Mark Turner / Ethan Iverson: Temporary Kings (ECM 2583)

2583 X
Temporary Kings

Mark Turner tenor saxophone
Ethan Iverson piano
Recorded June 2017, Auditorio Stelio Molo RSI, Lugano
Engineer: Stefano Amerio
Produced by Manfred Eicher
Release date: September 7, 2018

Following two appearances on ECM as part of the Billy Hart Quartet, saxophonist Mark Turner and pianist Ethan Iverson return to the fold as a duo. Their speculative blend of chamber jazz is a nod to the Lennie Tristano/Warne Marsh school, yet every listen reveals layers of spontaneous design.

Marsh’s own “Dixie’s Dilemma” is a thematic centerpiece, which in its present form feels like a jazz message shot into space, scrambled by the universe and dropped back through the Earth’s atmosphere with exacting lyricism. The lion’s share of credit, though, goes to Iverson, who penned six of the album’s nine selections. Set opener “Lugano” is an ode to the place of its recording as well as the state of mind it conveys. It’s a feeling that could exist nowhere and nowhen else and finds Turner’s tone, fleshier than ever, sprouting wings from the spine of an aching altissimo. The title tune and darker “Third Familiar” are soundtracks of the soul while the tighter knots of “Turner’s Chamber of Unlikely Delights” unravel with playful extroversion. Against the cloudy backdrop of “Yesterday’s Bouquet,” a piano solo oozing with remembrance, the bluesier “Unclaimed Freight” puts a spirited ice cube in the cocktail. Turner’s contributions, for their part, constitute a binary star of personal expression. Where “Myron’s World” is a masterfully realized tangle of associations given credence by the profundity of their grammar, “Seven Points” is the album’s creative apex. Its balance between focus and surrender is indicative of open communication. Turner navigates every change of direction and terrain with eyes closed and heart open, yielding massive returns from investments of experience.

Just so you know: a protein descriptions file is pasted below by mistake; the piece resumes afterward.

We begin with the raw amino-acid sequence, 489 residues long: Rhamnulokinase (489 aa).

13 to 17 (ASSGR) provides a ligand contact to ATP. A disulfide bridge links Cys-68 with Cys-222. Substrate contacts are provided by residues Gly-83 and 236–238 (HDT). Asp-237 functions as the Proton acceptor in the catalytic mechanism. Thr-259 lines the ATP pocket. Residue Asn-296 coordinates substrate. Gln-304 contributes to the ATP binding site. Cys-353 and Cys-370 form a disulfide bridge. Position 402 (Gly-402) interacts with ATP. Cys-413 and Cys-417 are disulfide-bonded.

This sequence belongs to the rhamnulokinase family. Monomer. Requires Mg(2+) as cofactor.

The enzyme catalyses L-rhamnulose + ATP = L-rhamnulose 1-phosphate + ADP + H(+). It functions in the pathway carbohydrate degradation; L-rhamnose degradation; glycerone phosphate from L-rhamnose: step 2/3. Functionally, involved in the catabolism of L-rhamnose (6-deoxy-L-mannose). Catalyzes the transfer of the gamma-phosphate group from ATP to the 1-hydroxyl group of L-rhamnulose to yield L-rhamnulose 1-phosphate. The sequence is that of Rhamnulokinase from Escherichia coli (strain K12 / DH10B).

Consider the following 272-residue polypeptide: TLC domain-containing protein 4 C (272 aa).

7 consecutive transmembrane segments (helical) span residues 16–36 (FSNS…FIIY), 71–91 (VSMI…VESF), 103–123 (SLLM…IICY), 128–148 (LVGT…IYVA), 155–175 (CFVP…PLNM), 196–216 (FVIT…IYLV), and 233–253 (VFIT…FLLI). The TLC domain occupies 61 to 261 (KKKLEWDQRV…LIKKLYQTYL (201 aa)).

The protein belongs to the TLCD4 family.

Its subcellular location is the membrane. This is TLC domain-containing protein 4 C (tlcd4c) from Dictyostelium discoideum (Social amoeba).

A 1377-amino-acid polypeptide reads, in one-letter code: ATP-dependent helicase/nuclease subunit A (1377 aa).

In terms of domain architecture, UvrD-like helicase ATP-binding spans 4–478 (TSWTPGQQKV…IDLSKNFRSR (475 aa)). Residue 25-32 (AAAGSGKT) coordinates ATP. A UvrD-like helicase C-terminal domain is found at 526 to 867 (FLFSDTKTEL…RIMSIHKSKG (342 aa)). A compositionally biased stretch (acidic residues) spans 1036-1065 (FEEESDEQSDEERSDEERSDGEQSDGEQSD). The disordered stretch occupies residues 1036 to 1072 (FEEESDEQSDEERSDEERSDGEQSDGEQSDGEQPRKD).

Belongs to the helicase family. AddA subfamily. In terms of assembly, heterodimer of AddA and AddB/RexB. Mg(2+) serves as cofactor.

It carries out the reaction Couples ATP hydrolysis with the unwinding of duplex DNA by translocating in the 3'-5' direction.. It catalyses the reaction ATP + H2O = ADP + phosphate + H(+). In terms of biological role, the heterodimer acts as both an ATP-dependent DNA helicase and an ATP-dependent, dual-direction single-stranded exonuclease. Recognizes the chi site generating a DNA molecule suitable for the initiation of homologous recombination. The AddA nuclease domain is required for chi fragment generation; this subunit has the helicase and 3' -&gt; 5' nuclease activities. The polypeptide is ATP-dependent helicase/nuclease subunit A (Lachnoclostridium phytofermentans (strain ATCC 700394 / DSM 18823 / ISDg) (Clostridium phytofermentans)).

Although the musicians were recorded in the same room, they seem to inhabit their own planetary orbits. Bound by the gravitation of a serious whimsy, they finish each other’s sentences even as they begin to cast new lines into the galactic pond on which they’ve anchored their boat for an hour’s duration. And while their kingship may be temporary, whatever they’re tapping into is anything but.

(This review originally appeared in the September 2018 issue of The New York City Jazz Record, a full PDF of which is available here.)